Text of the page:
Heat, D76, Tri-X, Burgers

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It’s been hot here, into the upper nineties and hotter for a week until last night. D76 isn’t great at high temperatures. Something about one of the developing agents working faster than the other, and the contrast builds quickly above 72F even if you adjust your times. It had been a while since I’d used D76, and I’d forgotten this if I’d ever known it. I’d also forgotten how smeary it can make Tri-X look. Not a sharp combo, particularly not compared to a film like TMY2 in XTOL or Tmax developer. Sharpness isn’t everything, but it’s something, and when also aren’t getting great shadows, it’s hard to love D76 as a 35mm developer.

But the burgers were good . . .

82F

M6TTL, CV 35 1.4 SC, HP5, XTOL 1+1, 82F, 6 minutes

I’ve finished up shooting for SOFOBOMO 2010. I’ve still got a bit of post processing to do (and redo -see the middle of the set on flickr), but I’ve got a pretty good idea of what I’ve got to work with. See the last post for a link to the set.

In other news, it’s going to break 100F today. When I developed a roll of HP5 yesterday, the developer came out at 82F even after being cut with ice water. HP5 has longer development times than TMY2, but it was still a brief 6 minutes in the soup. I should write post one day about developing in the heat, something I first learned to do in South Korea, and something I’m having to relearn in DC as we don’t have central AC.

Silk Shirt: Neopan 400, D76 and Fortuitous Mistakes

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These, and the photos in the preceding post, are from a couple of rolls of Neopan 400 developed in D76 1:1 for 6.75 minutes at 72F, which is a minute and 45 seconds less than the Fuji data sheet recommends. This wasn’t intentional. I misread the time/temp conversion chart. I seem to be doing this a lot lately, but in this case, it turned out fine, good enough, in fact, that I repeated the ‘mistake’ again this morning with two more rolls, although this time I went for 7 minutes – round numbers are easier to time.

Lately I’ve been biasing my exposures to the shadows more heavily than I have in the past, so between that and the under development, I’ve probably pulled the film a bit. Seems to be working for me. I’m also playing around with some new scanning techniques. More on that later.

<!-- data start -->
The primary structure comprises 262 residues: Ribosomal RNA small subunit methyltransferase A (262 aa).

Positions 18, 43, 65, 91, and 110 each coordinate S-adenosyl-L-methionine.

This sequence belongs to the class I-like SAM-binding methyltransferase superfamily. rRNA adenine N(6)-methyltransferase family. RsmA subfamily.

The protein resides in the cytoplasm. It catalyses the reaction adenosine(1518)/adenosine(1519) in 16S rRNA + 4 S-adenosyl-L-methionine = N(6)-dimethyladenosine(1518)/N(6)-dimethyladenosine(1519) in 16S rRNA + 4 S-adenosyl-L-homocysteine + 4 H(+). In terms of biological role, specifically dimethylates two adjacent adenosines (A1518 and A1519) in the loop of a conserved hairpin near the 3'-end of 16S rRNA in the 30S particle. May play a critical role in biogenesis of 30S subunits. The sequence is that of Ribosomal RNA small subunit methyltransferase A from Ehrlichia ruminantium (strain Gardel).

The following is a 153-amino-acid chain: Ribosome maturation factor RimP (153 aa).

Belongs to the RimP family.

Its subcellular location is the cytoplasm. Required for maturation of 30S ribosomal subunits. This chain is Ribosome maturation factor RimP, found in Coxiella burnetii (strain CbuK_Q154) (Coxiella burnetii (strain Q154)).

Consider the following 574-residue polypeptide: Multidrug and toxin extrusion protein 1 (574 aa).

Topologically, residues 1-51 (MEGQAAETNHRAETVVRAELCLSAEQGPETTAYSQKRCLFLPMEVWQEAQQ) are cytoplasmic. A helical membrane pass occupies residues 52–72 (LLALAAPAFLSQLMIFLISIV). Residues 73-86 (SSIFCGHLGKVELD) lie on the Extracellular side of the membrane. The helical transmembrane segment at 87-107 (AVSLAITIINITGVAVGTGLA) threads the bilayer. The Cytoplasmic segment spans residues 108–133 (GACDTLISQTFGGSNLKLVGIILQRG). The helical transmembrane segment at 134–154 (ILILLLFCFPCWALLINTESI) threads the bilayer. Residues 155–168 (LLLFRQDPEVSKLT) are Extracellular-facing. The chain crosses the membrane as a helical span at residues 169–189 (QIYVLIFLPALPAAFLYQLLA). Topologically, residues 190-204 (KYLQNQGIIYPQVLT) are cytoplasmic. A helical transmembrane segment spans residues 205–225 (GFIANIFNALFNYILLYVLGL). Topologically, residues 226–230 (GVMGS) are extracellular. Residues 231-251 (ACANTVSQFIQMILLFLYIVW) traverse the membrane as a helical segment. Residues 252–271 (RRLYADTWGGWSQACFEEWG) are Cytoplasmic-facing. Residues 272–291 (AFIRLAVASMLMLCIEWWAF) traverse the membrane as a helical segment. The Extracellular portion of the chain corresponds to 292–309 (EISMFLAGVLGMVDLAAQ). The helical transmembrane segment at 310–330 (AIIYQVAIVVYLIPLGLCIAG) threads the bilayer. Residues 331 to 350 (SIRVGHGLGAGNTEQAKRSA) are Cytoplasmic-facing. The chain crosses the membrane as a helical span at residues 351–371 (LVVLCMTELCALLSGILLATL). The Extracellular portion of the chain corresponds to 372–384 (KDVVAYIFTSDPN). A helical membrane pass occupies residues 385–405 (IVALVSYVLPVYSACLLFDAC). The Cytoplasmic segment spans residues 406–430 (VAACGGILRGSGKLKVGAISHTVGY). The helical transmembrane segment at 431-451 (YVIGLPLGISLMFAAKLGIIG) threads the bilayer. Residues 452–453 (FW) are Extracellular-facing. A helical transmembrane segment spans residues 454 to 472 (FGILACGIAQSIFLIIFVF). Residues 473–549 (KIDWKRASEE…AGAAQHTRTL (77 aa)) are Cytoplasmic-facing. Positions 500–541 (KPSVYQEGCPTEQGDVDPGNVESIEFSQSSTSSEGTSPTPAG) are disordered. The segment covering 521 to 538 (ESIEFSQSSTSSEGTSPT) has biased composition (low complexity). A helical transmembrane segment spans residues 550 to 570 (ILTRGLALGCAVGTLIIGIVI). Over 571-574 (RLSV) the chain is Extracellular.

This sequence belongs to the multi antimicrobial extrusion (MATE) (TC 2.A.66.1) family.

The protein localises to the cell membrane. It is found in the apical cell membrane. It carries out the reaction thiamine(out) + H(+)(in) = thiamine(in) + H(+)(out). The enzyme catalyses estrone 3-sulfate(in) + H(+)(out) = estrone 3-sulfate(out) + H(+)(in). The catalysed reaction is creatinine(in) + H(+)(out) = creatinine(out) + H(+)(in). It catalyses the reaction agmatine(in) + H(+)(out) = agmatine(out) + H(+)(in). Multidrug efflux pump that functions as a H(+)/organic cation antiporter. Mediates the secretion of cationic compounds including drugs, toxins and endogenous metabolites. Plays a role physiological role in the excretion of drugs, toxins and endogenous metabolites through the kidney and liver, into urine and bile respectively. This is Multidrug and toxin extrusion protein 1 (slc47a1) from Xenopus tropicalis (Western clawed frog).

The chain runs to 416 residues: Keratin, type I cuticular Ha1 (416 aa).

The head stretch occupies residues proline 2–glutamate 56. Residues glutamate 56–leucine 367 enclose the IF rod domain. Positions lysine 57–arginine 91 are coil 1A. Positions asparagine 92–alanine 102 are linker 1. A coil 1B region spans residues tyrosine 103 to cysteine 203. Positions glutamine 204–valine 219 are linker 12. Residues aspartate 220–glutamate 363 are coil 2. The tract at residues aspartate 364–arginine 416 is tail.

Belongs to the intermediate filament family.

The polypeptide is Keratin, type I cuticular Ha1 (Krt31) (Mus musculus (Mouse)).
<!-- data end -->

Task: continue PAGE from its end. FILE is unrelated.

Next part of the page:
For the record, these shots are actually Freestyle’s Legacy 400. Although the edge markings are slightly different, it seems to be Neopan 400. Mixed in with a roll of Neopan 400, the density came out identical to my eye.

Kate’s Parents Have Cats

M6TTL, CV 35 1.4 SC, Neopan 100ss, Rodinal 1:100

M6TTL, CV 35 1.4 SC, Neopan 100ss, Rodinal 1:100

M6TTL, CV 35 1.4 SC, Neopan 100ss, Rodinal 1:100

M6TTL, CV 35 1.4 SC, Neopan 100ss, Rodinal 1:100

M6TTL, CV 35 1.4 SC, Neopan 100ss, Rodinal 1:100

M6TTL, CV 35 1.4 SC, Neopan 100ss, Rodinal 1:100

M6TTL, CV 35 1.4 SC, Neopan 100ss, Rodinal 1:100

M6TTL, CV 35 1.4 SC, Neopan 100ss, Rodinal 1:100

and I am massively allergic.

This Neopan 100ss is not bad stuff. The purple tint takes some extra washing to clear, but no problems other than that. Developed in Rodinal 1:100, 72F, 16.25 minutes, 30 seconds initial agitation, 3 inversions per minute thereafter.

Fieldtrip to the Parking Deck

M6TTL, CV 35 1.4 SC, TMY2, Rodinal Stand

M6TTL, CV 35 1.4 SC, TMY2, Rodinal Stand

M6TTL, CV 35 1.4 SC, TMY2, Rodinal Stand

M6TTL, CV 35 1.4 SC, TMY2, Rodinal Stand

M6TTL, CV 35 1.4 SC, TMY2, Rodinal Stand

M6TTL, CV 35 1.4 SC, TMY2, Rodinal Stand

M6TTL, CV 35 1.4 SC, TMY2, Rodinal Stand

M6TTL, CV 35 1.4 SC, TMY2, Rodinal Stand

M6TTL, CV 35 1.4 SC, TMY2, Rodinal Stand

M6TTL, CV 35 1.4 SC, TMY2, Rodinal Stand

M6TTL, CV 35 1.4 SC, TMY2, Rodinal Stand

M6TTL, CV 35 1.4 SC, TMY2, Rodinal Stand

M6TTL, CV 35 1.4 SC, TMY2, Rodinal Stand

M6TTL, CV 35 1.4 SC, TMY2, Rodinal Stand

M6TTL, CV 35 1.4 SC, TMY2, Rodinal Stand

M6TTL, CV 35 1.4 SC, TMY2, Rodinal Stand

M6TTL, CV 35 1.4 SC, TMY2, Rodinal Stand

M6TTL, CV 35 1.4 SC, TMY2, Rodinal Stand

M6TTL, CV 35 1.4 SC, TMY2, Rodinal Stand

M6TTL, CV 35 1.4 SC, TMY2, Rodinal Stand

TMY2 in Rodinal stand is . . . uh . . . interesting?

Neopan 1600 Revisited

M6TTL, CV 35 1.4 SC, Neopan 1600, D76 1:1

M6TTL, CV 35 1.4 SC, Neopan 1600, D76 1:1

This is the first roll of Neopan 1600 I’ve shot in a couple of years. In the past, I’ve had good luck shooting Neopan at 1250 or 1600, but I’d always developed it in speed enhancing or compensating developers like T Max or Diafine, neither of which I’ve got at the moment. With that in mind, I shot the roll at 800 and developed in D76 1:1 expecting the down rating to more than compensate for the D76’s lack of toe boost. Time and temp were based on Fuji’s own data sheet, 6 minutes at 72 degrees. Although the results were fine, there’s not nearly as much shadow detail as I expected. Part of this may be the choice of subject, Kate dressed in black in patchy sunlight, but I suspect that the more likely culprit is underdevelopment/under exposure. Internet fora are filled with folks who’ll maintain that Neopan 1600 is really more like a 650 film that pushes well. Before this roll, I viewed this position as suspect, although now I’m inclined to believe that I underestimated how important a role the choice of developer played in my previously favorable impressions of this film. I’m giving D76 another go, with a slight time increase, but if that doesn’t prove fruitful, I’ll look at other developers for my remaining rolls of Neopan 1600.